Yelling, Crying and Hugging: All in a (Sub) Day’s Workby Steve Vedder
It may have only been a middle school physical education class, but the student was upset with one of my calls as a substitute PE teacher/referee in a flag football class.
He was mad enough to begin yelling at me when I detected a blur of motion to my right. A second student flashed past me and smashed into the yelling youngster with a vicious crash that would have made any NFL linebacker proud.
When it was all sorted out the first student found himself in trouble for screaming at teacher, and I later found the second one holding back tears inside the principal's office. I couldn't help but ask him why he would risk certain punishment by smashing headlong into his classmate.
Sub Shortage Continues; Bills Aim to Widen Pool
By Erin Albanese
Wyoming Public Schools Superintendent Tom Reeder sometimes has to staff a classroom with an interventionist, art teacher, or principal when a substitute teacher isn't available.
"(The substitute teacher) shortage is slightly worse than last year," Reeder said. "We have continued to look at improving issues. There is no easy solution."
There's a substitute teacher shortage nationally, and in Michigan there are between 10,000 and 12,000 teacher absences a day, leaving 800 to 1,400 unfilled classrooms, said Clark Galloway, president of EduStaff, a company that provides educational staffing including substitute teachers to more than 300 school districts statewide. EduStaff successfully fills an average of 88 percent of Michigan classrooms that need subs every school day. That's 5 percent less than last year.
In Kent County, however, where EduStaff places subs for all 20 public school districts except Kentwood Public Schools, the fill rate is 90 percent. That's up from 86 percent two years ago, when a different agency provided subs to Kent ISD schools.
Three factors have led to a shortage of substitute teachers in Michigan: college education programs have seen a major decline in enrollment; an improved economy means fewer people are turning to subbing for work; and, since 2010, the Michigan Legislature has put heavy restrictions on public school retirees subbing.
Ron Koehler, assistant superintendent for Kent ISD, said that in 2010 there were nearly 24,359 college students enrolled in teaching preparation programs, but just 11,099 in 2015.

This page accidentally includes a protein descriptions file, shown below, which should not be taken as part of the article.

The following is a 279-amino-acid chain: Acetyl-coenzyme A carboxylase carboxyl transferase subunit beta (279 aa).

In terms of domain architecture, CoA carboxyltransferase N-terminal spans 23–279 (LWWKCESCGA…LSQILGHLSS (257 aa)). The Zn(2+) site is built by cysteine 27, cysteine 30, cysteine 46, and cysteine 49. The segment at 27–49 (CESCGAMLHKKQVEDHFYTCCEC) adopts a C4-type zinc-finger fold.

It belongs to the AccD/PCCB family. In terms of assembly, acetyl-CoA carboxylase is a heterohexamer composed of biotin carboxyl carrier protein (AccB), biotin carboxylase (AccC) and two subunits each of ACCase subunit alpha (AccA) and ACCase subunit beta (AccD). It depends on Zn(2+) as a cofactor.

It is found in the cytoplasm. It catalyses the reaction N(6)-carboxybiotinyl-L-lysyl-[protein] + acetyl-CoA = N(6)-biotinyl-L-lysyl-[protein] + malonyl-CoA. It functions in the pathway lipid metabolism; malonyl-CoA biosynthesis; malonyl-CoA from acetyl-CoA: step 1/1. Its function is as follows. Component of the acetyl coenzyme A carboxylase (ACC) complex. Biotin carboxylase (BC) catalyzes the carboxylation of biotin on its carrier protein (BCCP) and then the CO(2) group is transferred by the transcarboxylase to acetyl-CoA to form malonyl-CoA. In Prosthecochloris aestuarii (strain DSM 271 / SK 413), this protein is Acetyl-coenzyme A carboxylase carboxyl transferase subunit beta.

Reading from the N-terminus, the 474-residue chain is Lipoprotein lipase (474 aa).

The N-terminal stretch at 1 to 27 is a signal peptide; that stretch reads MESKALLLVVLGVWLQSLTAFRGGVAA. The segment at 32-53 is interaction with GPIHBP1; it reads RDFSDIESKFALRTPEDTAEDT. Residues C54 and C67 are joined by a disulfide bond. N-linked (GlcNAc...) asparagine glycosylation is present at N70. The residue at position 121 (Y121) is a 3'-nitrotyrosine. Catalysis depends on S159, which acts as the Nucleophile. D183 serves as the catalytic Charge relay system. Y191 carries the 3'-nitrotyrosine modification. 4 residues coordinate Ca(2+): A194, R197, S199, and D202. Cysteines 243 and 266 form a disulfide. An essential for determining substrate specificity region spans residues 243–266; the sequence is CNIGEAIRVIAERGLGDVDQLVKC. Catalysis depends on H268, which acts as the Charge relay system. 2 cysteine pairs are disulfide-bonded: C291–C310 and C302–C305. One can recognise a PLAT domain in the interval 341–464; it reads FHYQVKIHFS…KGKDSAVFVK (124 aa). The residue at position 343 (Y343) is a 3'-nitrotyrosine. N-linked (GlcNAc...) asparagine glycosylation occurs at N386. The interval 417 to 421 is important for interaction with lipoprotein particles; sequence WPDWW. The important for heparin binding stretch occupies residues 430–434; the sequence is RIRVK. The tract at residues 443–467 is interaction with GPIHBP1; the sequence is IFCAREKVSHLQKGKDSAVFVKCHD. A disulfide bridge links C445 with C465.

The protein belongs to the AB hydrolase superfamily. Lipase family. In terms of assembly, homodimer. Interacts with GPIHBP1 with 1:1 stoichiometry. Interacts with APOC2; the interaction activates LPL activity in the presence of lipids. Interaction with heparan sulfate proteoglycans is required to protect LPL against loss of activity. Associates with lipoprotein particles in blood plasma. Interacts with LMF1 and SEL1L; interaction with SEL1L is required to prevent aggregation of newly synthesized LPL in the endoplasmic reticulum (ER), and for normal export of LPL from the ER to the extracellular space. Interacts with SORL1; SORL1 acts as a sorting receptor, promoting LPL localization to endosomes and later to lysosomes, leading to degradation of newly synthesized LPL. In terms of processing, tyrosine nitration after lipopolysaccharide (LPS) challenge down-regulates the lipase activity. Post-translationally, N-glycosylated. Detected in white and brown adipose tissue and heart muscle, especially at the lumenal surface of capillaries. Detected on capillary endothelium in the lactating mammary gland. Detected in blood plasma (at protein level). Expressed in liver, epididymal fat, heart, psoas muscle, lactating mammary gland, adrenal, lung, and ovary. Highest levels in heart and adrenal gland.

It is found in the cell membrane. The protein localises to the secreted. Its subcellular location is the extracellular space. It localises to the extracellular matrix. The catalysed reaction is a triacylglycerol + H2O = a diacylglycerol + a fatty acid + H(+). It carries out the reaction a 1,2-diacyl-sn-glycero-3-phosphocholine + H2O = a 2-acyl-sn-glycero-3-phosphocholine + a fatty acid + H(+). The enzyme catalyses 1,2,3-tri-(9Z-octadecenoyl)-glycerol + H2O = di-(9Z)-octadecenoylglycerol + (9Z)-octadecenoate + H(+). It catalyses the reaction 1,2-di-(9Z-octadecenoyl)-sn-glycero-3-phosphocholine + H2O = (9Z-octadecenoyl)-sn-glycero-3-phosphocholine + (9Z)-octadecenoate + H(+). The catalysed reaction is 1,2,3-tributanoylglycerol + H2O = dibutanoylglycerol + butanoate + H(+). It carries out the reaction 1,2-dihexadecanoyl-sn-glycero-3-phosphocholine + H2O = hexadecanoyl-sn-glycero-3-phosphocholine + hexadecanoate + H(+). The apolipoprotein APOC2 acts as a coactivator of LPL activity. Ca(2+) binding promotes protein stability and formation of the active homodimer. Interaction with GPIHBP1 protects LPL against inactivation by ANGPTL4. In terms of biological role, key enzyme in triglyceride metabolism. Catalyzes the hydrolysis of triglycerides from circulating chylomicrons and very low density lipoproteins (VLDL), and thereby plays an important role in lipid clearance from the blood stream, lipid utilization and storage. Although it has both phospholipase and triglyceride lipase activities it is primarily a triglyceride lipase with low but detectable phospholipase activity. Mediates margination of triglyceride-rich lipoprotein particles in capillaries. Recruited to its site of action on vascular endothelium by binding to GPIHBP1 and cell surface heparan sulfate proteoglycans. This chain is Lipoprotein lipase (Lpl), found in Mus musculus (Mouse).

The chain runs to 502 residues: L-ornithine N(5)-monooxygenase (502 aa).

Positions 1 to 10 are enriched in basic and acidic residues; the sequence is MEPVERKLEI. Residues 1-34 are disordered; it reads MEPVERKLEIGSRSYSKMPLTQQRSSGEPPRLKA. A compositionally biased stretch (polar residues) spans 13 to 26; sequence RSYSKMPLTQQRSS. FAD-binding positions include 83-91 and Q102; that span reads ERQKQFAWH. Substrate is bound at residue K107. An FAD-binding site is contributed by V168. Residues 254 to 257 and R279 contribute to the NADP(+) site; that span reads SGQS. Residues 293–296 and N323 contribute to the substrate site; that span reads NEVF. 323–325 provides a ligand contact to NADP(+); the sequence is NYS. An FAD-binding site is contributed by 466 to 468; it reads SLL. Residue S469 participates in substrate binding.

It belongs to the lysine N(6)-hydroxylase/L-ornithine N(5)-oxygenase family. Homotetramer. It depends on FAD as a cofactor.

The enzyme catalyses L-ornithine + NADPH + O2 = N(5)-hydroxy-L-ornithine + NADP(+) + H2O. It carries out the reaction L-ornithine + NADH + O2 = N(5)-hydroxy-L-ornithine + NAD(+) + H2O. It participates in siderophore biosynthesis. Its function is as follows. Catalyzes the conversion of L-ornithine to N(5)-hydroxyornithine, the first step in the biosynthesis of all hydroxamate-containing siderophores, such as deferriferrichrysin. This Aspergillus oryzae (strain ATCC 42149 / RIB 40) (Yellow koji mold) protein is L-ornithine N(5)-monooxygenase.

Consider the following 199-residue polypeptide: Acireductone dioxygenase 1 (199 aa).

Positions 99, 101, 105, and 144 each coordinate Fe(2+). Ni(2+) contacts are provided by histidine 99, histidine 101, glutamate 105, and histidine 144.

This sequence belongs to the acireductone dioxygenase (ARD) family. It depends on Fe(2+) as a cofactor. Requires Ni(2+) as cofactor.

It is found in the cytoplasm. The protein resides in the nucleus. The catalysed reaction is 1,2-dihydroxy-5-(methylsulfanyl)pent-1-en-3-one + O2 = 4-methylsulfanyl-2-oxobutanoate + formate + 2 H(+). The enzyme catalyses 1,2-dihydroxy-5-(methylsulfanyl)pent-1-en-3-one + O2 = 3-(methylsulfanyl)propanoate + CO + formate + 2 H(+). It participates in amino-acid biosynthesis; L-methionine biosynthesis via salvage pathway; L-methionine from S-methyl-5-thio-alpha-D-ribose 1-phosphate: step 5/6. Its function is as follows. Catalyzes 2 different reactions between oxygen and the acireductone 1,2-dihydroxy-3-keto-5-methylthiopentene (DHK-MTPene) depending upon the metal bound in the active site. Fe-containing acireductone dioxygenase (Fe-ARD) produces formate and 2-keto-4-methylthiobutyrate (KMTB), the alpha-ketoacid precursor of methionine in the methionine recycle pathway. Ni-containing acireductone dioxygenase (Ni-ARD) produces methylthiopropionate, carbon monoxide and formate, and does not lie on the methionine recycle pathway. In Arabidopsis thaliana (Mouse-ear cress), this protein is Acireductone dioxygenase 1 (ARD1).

"Ten years ago 80 percent of our substitute teachers were newly graduated certified teachers from Michigan college education programs. Today 78 percent are uncertified," Galloway said, noting that the typical sub is a 43-year-old stay-at home-mom re-entering the workforce. "The dynamics of who's in the classroom are different."
When no is substitute teacher is available, districts have to scramble. They often rely on other teachers to give up planning hours to cover the class, or administrators fill in. Worst-case scenario is class time turns into babysitting hour and students lose out on instruction, Galloway said. "It's very much a disruption to classrooms," he said.
Lawmakers Propose Solutions
"We are looking for an army of individuals to serve in their local districts," Galloway said.
Districts decide on the pay level for subs, and some are offering incentives. Pay ranges from $70 to $100 a day. There are many positives to subbing, including spending the day with children.
"If you're looking for a great place to work, flexibility and a safe environment, consider your local public schools," Galloway said.
Editor's note: As schools in Kent ISD and elsewhere struggle with a shortage of substitute teachers, School News Network reporter Steve Vedder shares his experiences as a longtime sub for Kentwood Public Schools.
"Because," he answered, "you're not supposed to treat teachers that way."
So you wanna be a substitute teacher, eh? Well, welcome to my world.
Take it from someone who has been in the business of subbing in physical education classes for over 20 years: Here's what that world is like, and it includes no shortage of both positives and negatives.